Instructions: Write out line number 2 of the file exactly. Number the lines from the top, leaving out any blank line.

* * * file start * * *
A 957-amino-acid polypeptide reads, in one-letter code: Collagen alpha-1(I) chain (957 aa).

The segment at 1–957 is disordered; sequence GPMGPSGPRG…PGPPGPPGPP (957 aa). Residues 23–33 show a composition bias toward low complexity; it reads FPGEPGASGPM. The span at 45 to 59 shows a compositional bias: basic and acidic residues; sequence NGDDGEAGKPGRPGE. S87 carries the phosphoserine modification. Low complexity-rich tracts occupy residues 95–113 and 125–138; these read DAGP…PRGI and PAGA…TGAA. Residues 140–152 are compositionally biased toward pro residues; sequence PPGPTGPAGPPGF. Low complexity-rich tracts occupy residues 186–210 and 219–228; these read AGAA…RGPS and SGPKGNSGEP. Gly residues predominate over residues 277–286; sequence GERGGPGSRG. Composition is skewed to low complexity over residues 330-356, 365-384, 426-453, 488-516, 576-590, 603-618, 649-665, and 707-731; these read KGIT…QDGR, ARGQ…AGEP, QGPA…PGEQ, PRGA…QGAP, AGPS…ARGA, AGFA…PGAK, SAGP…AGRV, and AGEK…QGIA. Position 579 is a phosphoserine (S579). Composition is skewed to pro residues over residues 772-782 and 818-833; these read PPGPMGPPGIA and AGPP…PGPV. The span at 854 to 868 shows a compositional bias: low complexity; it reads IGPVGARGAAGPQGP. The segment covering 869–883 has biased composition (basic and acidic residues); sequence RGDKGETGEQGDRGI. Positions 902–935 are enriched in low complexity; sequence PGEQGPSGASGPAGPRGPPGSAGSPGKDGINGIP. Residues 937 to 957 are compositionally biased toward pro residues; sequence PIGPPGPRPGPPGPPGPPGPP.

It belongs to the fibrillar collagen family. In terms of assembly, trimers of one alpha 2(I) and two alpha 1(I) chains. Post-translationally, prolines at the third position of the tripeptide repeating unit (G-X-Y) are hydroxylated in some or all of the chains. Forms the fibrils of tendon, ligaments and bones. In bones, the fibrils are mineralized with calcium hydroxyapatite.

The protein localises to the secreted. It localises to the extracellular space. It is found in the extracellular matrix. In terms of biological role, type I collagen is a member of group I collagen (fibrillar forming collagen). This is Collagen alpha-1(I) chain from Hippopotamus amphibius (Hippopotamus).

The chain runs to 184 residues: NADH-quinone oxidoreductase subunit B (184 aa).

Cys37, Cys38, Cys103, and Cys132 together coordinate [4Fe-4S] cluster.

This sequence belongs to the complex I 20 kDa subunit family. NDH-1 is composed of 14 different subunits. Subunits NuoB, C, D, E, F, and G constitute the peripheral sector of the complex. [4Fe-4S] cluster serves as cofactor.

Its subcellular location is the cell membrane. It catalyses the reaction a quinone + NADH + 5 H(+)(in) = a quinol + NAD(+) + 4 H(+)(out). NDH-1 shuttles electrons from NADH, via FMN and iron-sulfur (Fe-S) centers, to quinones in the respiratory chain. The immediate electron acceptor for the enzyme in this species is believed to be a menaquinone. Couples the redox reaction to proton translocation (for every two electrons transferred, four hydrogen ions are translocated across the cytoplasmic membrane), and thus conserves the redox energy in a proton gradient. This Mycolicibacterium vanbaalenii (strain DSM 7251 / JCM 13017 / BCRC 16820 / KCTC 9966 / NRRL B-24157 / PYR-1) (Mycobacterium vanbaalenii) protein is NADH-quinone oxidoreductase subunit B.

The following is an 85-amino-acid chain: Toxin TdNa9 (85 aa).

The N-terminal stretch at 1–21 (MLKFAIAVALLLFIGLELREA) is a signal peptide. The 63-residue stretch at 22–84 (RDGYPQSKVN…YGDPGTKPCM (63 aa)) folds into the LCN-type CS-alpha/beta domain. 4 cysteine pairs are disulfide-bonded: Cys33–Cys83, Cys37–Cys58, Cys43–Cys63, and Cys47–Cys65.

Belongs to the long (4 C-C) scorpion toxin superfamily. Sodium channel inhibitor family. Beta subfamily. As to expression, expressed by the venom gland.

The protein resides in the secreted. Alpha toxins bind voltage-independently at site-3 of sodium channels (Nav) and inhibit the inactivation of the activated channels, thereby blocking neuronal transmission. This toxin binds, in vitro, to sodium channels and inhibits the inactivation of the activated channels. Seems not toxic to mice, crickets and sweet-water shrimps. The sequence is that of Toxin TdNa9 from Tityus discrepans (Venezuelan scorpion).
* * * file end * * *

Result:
The segment at 1–957 is disordered; sequence GPMGPSGPRG…PGPPGPPGPP (957 aa). Residues 23–33 show a composition bias toward low complexity; it reads FPGEPGASGPM. The span at 45 to 59 shows a compositional bias: basic and acidic residues; sequence NGDDGEAGKPGRPGE. S87 carries the phosphoserine modification. Low complexity-rich tracts occupy residues 95–113 and 125–138; these read DAGP…PRGI and PAGA…TGAA. Residues 140–152 are compositionally biased toward pro residues; sequence PPGPTGPAGPPGF. Low complexity-rich tracts occupy residues 186–210 and 219–228; these read AGAA…RGPS and SGPKGNSGEP. Gly residues predominate over residues 277–286; sequence GERGGPGSRG. Composition is skewed to low complexity over residues 330-356, 365-384, 426-453, 488-516, 576-590, 603-618, 649-665, and 707-731; these read KGIT…QDGR, ARGQ…AGEP, QGPA…PGEQ, PRGA…QGAP, AGPS…ARGA, AGFA…PGAK, SAGP…AGRV, and AGEK…QGIA. Position 579 is a phosphoserine (S579). Composition is skewed to pro residues over residues 772-782 and 818-833; these read PPGPMGPPGIA and AGPP…PGPV. The span at 854 to 868 shows a compositional bias: low complexity; it reads IGPVGARGAAGPQGP. The segment covering 869–883 has biased composition (basic and acidic residues); sequence RGDKGETGEQGDRGI. Positions 902–935 are enriched in low complexity; sequence PGEQGPSGASGPAGPRGPPGSAGSPGKDGINGIP. Residues 937 to 957 are compositionally biased toward pro residues; sequence PIGPPGPRPGPPGPPGPPGPP.